SCIENCE NEWS | Research On Rare Genetic Disease Sheds Light On A Common Head And Neck Cancer

The DNA in our cells needs to operate around the clock—and it’s in constant need of repair.

In any given cell at any given time, molecular processes are underway to seal cracks in the double helix or proofread the genetic code, all part of a perpetual upkeep program that maintains the body’s status quo and prevents disease.


Patients with the rare genetic disorder Fanconi anemia lack certain elements of this repair system, making their cells incapable of removing lesions created by DNA-damaging chemicals, called aldehydes. And for reasons that have thus far been unclear, their risk for developing highly aggressive head-and-neck tumors is hundreds of times higher than that of other people.

Now, a research led by Rockefeller physician-scientist, Agata Smogorzewska, explains why Fanconi anemia patients are vulnerable to this cancer, known as head and neck squamous cell carcinoma (HNSCC), and point the way for the development of new treatments. Published in Nature, the findings also shed new light on the mechanisms by which smoking and drinking may elevate anyone’s cancer risk, and suggest that people in this category might benefit from similar therapeutic approaches.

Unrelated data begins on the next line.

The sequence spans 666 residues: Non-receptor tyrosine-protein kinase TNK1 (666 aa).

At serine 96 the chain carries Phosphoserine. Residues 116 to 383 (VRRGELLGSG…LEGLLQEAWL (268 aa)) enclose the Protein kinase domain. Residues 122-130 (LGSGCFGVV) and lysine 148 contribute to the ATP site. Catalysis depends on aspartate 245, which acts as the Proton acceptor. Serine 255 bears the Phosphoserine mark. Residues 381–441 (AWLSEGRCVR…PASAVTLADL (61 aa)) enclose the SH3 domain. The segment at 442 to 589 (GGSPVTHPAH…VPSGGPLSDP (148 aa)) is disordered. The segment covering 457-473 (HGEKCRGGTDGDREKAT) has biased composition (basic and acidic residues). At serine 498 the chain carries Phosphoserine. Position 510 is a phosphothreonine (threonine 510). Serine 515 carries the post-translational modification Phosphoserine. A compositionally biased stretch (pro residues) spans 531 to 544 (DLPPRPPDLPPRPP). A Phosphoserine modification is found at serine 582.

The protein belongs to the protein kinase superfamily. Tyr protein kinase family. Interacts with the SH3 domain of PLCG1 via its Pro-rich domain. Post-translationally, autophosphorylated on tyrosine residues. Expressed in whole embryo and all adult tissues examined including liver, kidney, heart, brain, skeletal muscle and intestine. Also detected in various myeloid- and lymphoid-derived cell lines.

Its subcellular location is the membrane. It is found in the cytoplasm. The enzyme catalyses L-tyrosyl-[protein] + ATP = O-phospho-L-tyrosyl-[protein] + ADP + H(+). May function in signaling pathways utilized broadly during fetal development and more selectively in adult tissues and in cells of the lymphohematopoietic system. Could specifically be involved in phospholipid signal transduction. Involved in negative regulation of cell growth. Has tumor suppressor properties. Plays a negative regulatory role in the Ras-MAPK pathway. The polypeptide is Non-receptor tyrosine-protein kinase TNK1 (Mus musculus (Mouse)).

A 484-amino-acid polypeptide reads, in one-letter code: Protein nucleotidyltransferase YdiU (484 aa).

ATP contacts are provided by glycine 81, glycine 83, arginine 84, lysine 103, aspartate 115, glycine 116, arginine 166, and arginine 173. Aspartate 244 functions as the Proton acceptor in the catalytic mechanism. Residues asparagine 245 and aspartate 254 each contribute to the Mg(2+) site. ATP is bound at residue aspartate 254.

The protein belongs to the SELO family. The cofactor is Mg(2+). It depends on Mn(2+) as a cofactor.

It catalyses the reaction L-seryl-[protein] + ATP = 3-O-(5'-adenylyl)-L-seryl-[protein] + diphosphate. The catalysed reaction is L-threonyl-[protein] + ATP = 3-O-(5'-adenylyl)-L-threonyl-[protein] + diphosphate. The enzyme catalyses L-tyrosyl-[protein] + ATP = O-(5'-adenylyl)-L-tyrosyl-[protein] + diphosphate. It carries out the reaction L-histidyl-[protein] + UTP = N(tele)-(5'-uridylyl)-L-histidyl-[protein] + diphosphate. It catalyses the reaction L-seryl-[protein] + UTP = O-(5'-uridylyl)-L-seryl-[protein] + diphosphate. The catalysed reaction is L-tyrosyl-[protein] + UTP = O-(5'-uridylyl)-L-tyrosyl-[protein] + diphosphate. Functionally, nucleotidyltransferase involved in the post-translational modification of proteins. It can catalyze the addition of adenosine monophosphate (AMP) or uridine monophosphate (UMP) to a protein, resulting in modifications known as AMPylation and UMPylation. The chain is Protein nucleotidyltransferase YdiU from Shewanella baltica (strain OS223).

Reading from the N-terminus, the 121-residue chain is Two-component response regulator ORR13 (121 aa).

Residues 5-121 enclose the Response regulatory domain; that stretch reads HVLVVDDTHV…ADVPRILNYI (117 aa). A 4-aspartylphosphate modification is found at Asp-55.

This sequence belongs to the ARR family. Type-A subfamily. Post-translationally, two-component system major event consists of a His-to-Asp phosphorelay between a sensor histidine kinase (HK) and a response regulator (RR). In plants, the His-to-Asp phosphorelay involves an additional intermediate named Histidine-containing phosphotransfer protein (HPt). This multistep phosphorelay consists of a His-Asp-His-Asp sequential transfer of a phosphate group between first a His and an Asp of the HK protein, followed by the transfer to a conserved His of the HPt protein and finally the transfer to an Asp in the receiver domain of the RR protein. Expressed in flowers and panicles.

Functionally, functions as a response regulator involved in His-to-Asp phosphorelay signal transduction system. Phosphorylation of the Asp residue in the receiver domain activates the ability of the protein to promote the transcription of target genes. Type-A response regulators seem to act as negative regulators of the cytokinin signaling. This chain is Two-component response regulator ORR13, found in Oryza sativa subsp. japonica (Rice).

Gene-copy chaos

People born with Fanconi anemia may suffer from numerous medical problems including bone marrow failure, congenital malformations, and an increased risk of some cancers including HNSCC, with highly metastatic tumors arising in the mucous membranes of the mouth, nose, throat, or esophagus.

To understand how Fanconi anemia might spur the development of these tumors, Smogorzewska’s Laboratory of Genome Maintenance analyzed HNSCC tumor tissues isolated from more than 50 Fanconi anemia patients and compared them with HNSCC tumors sampled from the general population. Upon sequencing the tumor genomes they found that Fanconi anemia tumor cells often had genes present in too many or too few copies.

This phenomenon, known as copy-number variation, was previously detected in HNSCC tumors from people without the genetic condition. Yet the difference between the two groups was meaningful: Fanconi anemia patients had many more copy-number variations in their tumors than individuals without the disorder.

Smogorzewska says these findings might explain why Fanconi anemia patients’ HNSCCs tend to be particularly deadly, with patients surviving for only 17 months on average after they’ve been diagnosed. “You have complete genomic havoc, which simultaneously perturbs many different systems that normally keep our cells from developing into cancers,” she says. “We think that this is one of the reasons for the aggressiveness of these tumors.”

The researcher adds that Fanconi anemia patients might need multi-pronged interventions, and that her team’s findings might point the way to specific drug combinations that could be helpful. She and her collaborators are now testing such combination therapies using mouse models and patient-derived tumors grown in mice.

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